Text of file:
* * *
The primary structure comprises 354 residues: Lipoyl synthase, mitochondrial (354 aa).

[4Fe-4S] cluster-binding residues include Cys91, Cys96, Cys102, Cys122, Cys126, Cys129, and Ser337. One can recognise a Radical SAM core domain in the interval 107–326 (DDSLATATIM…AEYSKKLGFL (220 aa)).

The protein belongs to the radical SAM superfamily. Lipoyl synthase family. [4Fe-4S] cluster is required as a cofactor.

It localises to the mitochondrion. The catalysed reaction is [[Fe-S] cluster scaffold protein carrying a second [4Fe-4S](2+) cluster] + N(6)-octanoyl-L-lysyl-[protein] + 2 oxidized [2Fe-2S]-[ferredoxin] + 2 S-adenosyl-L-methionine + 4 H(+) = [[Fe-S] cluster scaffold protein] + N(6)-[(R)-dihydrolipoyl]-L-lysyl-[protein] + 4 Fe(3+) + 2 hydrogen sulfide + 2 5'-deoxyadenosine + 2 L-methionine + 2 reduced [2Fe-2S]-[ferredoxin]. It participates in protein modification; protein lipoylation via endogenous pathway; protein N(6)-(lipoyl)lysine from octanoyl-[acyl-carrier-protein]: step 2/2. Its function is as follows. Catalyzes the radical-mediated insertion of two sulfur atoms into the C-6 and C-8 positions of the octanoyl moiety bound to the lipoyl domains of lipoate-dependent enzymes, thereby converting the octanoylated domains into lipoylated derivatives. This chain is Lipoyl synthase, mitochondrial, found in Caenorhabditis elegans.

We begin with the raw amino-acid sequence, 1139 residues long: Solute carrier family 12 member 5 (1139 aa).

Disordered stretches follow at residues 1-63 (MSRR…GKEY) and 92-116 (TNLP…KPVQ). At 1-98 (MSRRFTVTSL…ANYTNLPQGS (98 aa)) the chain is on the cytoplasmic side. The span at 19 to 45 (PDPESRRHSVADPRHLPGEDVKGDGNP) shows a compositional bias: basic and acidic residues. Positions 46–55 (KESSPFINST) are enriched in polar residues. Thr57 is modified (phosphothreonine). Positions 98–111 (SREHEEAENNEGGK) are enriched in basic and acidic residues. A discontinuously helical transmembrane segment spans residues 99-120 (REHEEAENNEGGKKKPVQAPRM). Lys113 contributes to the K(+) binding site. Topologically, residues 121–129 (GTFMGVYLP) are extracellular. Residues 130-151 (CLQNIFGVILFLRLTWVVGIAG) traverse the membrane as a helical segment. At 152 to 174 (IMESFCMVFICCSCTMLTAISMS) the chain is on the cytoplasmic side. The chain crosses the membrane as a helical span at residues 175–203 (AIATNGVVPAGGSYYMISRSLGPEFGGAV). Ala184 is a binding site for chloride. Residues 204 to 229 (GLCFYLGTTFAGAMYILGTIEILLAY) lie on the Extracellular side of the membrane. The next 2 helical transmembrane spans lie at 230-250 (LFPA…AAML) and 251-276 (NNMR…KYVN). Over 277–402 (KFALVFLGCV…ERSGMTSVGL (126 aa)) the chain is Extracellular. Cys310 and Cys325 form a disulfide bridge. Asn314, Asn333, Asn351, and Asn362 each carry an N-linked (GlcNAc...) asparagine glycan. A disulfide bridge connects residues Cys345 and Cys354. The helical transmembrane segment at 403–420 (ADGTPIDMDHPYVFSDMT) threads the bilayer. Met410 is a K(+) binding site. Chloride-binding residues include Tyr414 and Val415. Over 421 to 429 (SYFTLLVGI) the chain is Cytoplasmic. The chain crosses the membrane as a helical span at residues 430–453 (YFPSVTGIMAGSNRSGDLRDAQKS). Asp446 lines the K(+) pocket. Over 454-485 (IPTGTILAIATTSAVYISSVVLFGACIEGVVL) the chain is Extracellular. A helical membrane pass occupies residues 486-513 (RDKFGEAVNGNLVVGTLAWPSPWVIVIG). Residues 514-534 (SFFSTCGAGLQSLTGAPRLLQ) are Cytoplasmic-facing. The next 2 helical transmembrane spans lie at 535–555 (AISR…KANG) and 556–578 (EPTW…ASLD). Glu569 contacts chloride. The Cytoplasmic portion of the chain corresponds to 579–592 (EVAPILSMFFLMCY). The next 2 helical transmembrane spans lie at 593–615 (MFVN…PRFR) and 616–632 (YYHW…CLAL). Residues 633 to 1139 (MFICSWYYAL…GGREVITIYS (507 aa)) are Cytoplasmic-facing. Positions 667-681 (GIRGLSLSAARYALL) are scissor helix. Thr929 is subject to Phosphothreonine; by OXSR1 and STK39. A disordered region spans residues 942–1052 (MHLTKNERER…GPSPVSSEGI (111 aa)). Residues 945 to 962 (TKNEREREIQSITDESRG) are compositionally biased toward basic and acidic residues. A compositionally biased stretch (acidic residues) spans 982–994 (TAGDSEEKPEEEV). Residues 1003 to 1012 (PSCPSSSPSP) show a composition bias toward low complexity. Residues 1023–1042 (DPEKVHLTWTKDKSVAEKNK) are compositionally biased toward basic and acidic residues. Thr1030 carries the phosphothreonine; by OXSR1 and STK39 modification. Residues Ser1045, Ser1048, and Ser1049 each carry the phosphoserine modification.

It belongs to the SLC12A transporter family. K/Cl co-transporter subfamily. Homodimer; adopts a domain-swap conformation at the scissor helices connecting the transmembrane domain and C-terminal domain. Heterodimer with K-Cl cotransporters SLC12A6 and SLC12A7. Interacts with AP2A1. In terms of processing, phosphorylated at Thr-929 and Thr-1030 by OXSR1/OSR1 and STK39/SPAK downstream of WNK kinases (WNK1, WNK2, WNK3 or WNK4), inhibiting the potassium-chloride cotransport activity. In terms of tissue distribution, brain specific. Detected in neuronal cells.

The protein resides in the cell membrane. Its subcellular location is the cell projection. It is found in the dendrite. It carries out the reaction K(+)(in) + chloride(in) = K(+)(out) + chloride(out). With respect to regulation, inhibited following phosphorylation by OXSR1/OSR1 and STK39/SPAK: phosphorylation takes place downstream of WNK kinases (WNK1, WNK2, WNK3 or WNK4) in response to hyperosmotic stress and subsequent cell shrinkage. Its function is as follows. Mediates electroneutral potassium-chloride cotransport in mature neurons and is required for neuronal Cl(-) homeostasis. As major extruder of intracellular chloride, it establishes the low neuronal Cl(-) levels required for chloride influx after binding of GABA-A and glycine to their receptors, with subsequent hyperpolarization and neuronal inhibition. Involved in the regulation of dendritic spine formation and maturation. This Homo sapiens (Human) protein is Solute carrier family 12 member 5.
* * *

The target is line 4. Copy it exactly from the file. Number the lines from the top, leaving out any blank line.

It localises to the mitochondrion. The catalysed reaction is [[Fe-S] cluster scaffold protein carrying a second [4Fe-4S](2+) cluster] + N(6)-octanoyl-L-lysyl-[protein] + 2 oxidized [2Fe-2S]-[ferredoxin] + 2 S-adenosyl-L-methionine + 4 H(+) = [[Fe-S] cluster scaffold protein] + N(6)-[(R)-dihydrolipoyl]-L-lysyl-[protein] + 4 Fe(3+) + 2 hydrogen sulfide + 2 5'-deoxyadenosine + 2 L-methionine + 2 reduced [2Fe-2S]-[ferredoxin]. It participates in protein modification; protein lipoylation via endogenous pathway; protein N(6)-(lipoyl)lysine from octanoyl-[acyl-carrier-protein]: step 2/2. Its function is as follows. Catalyzes the radical-mediated insertion of two sulfur atoms into the C-6 and C-8 positions of the octanoyl moiety bound to the lipoyl domains of lipoate-dependent enzymes, thereby converting the octanoylated domains into lipoylated derivatives. This chain is Lipoyl synthase, mitochondrial, found in Caenorhabditis elegans.